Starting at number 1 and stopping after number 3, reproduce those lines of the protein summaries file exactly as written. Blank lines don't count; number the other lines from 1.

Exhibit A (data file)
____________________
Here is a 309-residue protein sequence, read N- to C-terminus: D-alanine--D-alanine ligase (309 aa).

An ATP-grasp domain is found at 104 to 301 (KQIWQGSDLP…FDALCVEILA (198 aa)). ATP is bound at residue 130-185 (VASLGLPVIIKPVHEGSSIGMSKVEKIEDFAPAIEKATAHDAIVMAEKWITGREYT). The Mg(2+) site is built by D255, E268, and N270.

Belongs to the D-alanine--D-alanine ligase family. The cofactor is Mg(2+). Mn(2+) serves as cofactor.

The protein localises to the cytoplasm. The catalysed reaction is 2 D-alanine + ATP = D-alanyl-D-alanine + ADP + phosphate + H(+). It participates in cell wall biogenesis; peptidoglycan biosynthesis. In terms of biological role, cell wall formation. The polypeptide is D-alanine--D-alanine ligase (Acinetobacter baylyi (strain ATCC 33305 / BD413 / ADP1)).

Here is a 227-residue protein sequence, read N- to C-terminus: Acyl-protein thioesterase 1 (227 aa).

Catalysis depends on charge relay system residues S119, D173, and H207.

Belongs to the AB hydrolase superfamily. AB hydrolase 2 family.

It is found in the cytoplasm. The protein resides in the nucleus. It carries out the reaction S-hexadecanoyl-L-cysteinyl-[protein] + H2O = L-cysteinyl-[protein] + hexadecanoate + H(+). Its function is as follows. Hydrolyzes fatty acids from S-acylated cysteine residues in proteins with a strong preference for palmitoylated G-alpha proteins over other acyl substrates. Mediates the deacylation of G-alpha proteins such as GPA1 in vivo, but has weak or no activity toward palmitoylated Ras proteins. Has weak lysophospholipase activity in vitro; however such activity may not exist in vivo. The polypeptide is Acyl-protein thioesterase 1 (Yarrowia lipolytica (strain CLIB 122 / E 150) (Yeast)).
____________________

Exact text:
Here is a 309-residue protein sequence, read N- to C-terminus: D-alanine--D-alanine ligase (309 aa).

An ATP-grasp domain is found at 104 to 301 (KQIWQGSDLP…FDALCVEILA (198 aa)). ATP is bound at residue 130-185 (VASLGLPVIIKPVHEGSSIGMSKVEKIEDFAPAIEKATAHDAIVMAEKWITGREYT). The Mg(2+) site is built by D255, E268, and N270.

Belongs to the D-alanine--D-alanine ligase family. The cofactor is Mg(2+). Mn(2+) serves as cofactor.